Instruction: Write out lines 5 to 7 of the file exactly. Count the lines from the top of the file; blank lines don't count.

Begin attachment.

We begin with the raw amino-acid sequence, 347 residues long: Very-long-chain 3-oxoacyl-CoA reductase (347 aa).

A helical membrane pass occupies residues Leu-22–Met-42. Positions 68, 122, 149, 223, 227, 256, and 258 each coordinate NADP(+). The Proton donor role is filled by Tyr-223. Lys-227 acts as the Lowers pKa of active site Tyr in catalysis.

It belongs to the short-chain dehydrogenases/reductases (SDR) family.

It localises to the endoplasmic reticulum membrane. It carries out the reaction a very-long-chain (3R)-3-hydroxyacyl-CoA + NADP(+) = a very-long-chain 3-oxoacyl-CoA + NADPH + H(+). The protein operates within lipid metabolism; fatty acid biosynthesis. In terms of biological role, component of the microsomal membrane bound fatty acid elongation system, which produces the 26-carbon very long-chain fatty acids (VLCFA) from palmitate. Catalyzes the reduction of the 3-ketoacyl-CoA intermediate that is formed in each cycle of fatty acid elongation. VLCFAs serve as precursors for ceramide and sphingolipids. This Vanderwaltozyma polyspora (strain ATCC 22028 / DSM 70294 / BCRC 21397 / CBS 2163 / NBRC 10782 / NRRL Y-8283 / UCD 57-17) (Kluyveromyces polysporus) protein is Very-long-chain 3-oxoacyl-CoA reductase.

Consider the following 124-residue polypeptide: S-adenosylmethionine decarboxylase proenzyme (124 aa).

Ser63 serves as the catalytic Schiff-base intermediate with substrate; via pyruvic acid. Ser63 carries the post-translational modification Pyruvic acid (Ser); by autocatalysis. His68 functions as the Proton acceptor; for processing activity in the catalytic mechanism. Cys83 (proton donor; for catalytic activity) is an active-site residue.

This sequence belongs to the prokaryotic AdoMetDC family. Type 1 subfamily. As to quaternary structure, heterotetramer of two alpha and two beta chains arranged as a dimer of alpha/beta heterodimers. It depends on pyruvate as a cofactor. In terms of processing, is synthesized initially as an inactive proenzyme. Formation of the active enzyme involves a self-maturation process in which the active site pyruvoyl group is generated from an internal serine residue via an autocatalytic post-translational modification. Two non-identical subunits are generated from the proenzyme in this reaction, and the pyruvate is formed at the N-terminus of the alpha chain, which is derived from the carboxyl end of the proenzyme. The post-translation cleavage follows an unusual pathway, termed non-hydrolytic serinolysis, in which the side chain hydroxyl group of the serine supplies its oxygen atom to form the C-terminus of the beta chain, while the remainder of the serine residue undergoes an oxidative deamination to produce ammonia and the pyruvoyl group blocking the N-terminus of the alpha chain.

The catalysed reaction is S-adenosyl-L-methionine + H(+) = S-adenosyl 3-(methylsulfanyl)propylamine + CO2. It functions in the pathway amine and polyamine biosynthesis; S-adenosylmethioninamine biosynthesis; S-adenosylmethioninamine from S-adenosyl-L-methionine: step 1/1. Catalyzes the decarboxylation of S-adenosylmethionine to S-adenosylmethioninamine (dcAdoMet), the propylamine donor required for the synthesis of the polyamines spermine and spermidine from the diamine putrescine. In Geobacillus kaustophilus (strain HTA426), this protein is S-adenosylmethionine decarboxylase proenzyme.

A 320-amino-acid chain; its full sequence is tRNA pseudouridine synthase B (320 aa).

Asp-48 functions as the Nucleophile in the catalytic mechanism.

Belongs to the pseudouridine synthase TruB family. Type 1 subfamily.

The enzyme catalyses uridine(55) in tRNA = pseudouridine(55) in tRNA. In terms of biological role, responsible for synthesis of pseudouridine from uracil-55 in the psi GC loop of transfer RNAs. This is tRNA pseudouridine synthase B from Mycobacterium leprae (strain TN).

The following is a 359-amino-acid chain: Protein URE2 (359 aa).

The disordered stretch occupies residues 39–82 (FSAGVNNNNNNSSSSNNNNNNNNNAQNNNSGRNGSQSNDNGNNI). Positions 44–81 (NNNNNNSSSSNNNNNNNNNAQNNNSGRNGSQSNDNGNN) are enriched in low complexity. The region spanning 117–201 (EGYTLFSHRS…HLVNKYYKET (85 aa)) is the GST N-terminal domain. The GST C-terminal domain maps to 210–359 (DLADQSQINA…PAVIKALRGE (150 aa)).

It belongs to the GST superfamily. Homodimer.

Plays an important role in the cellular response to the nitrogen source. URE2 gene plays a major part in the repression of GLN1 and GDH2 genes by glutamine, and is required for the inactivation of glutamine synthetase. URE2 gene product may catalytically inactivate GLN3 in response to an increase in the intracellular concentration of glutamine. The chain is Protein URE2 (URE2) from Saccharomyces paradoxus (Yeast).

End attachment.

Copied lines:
Consider the following 124-residue polypeptide: S-adenosylmethionine decarboxylase proenzyme (124 aa).

Ser63 serves as the catalytic Schiff-base intermediate with substrate; via pyruvic acid. Ser63 carries the post-translational modification Pyruvic acid (Ser); by autocatalysis. His68 functions as the Proton acceptor; for processing activity in the catalytic mechanism. Cys83 (proton donor; for catalytic activity) is an active-site residue.

This sequence belongs to the prokaryotic AdoMetDC family. Type 1 subfamily. As to quaternary structure, heterotetramer of two alpha and two beta chains arranged as a dimer of alpha/beta heterodimers. It depends on pyruvate as a cofactor. In terms of processing, is synthesized initially as an inactive proenzyme. Formation of the active enzyme involves a self-maturation process in which the active site pyruvoyl group is generated from an internal serine residue via an autocatalytic post-translational modification. Two non-identical subunits are generated from the proenzyme in this reaction, and the pyruvate is formed at the N-terminus of the alpha chain, which is derived from the carboxyl end of the proenzyme. The post-translation cleavage follows an unusual pathway, termed non-hydrolytic serinolysis, in which the side chain hydroxyl group of the serine supplies its oxygen atom to form the C-terminus of the beta chain, while the remainder of the serine residue undergoes an oxidative deamination to produce ammonia and the pyruvoyl group blocking the N-terminus of the alpha chain.